Primary objective: To evaluate low-level to complex information processing using visual electrophysiology and to examine the latter's prognostic value in regards to vocational outcome in persons having sustained a mild traumatic brain injury (mTBI).
Research design/methods: Event-related potentials (ERPs) were recorded to pattern-reversal, simple motion, texture segregation and cognitive oddball paradigms from 17 participants with symptomatic mTBI at onset of specialized clinical intervention and from 15 normal controls. The relationship between abnormal electrophysiology and post-intervention return to work status was also examined.
Main outcomes and results: Participants with mTBI showed a statistically significant (p<0.05) amplitude reduction for cognitive ERPs and delayed latencies for texture (p<0.05) and cognitive paradigms (p<0.005) compared to controls. Furthermore, participants with mTBI presenting texture or cognitive ERP latency delays upon admission were at significantly (p<0.01) greater risk of negative vocational outcome than mTBI participants with normal electrophysiology.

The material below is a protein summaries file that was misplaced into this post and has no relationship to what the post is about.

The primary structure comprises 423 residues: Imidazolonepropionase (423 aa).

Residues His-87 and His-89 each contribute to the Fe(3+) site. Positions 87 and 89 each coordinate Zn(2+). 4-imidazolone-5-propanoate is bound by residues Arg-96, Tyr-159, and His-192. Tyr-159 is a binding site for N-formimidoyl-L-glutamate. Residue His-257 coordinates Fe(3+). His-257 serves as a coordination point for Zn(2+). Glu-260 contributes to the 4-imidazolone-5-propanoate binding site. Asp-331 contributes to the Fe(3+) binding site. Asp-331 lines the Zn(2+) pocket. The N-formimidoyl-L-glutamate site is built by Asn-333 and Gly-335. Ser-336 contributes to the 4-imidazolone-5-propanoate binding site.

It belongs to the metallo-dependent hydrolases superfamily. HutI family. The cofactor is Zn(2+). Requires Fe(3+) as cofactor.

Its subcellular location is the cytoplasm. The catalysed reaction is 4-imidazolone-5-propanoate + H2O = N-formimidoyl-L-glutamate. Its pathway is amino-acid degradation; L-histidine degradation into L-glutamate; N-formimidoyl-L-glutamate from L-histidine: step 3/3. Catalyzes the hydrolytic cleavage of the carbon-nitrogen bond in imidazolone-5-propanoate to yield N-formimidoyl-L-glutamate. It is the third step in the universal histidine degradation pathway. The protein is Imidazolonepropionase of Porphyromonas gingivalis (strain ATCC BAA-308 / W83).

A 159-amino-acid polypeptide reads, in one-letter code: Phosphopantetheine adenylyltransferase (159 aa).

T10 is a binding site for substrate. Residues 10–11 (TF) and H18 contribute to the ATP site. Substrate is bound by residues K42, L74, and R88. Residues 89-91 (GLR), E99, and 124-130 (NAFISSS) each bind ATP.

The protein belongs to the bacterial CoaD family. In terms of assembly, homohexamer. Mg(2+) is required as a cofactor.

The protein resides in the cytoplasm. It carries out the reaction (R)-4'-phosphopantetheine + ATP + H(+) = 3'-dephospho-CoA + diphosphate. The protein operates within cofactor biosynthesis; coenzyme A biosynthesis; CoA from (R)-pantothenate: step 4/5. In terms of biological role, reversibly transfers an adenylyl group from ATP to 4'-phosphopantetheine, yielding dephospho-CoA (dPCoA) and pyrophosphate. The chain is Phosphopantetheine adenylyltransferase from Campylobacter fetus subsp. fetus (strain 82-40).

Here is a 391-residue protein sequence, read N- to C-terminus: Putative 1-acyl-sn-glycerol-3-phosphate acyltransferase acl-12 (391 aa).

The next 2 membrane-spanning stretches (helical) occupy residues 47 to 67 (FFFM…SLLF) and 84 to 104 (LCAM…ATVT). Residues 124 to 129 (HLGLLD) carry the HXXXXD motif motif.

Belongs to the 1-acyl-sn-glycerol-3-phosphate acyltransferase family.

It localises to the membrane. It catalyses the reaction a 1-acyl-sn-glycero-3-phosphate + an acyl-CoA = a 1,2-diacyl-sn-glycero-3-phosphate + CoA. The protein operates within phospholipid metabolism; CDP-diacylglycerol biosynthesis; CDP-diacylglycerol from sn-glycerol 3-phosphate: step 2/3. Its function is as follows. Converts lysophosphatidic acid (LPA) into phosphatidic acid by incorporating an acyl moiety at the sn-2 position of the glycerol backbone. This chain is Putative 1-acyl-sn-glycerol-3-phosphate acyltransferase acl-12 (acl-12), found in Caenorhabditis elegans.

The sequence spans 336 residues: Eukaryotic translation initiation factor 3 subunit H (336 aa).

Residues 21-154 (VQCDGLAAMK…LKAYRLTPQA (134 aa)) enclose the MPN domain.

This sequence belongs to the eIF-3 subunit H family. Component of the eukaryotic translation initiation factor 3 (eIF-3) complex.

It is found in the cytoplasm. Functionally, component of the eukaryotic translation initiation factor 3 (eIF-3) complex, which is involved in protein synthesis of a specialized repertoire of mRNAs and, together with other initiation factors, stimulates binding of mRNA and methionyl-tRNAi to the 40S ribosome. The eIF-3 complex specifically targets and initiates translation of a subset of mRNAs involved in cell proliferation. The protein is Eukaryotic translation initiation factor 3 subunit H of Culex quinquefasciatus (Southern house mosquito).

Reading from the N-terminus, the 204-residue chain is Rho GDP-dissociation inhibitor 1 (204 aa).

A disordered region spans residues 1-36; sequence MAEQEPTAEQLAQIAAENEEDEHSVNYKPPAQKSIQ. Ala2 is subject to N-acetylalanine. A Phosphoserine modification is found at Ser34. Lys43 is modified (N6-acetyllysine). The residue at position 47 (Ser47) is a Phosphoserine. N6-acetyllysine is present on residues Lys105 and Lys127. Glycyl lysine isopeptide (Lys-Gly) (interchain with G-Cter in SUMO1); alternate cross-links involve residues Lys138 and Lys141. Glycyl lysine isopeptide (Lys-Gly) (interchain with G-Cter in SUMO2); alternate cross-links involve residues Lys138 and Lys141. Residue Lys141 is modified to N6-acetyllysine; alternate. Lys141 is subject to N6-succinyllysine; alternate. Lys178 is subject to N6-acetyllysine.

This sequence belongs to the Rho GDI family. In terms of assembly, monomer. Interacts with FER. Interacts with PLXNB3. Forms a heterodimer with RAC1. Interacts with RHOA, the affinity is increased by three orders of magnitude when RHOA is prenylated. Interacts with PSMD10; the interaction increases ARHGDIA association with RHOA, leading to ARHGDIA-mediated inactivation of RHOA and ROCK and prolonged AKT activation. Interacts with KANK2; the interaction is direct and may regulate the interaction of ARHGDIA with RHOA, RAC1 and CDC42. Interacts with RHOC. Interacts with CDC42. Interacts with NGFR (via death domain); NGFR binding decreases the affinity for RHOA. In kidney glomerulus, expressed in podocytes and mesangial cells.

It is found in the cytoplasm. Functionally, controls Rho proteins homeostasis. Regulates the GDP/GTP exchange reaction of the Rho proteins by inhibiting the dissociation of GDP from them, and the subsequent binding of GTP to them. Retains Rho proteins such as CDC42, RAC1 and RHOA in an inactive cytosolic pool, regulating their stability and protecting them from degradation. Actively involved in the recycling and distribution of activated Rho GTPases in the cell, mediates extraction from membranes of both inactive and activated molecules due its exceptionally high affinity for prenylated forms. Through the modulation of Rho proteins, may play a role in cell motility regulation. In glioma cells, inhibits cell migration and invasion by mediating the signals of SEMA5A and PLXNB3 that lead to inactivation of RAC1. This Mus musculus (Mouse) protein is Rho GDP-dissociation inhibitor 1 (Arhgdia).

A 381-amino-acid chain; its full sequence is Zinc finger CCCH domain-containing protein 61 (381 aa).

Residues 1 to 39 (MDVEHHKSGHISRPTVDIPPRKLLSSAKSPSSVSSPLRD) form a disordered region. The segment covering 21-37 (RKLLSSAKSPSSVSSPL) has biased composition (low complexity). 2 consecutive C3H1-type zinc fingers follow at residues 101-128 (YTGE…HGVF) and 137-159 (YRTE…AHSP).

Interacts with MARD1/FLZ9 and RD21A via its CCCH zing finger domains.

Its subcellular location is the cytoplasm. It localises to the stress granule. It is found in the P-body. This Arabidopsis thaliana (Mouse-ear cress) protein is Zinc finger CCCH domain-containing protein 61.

Conclusions: The findings suggest that individuals with symptomatic mTBI can present selective deficits in complex visual information processing that could interfere with vocational outcome. ERP paradigms such as those employed in this study thus show potential for evaluating outcome prognosis and merit further study.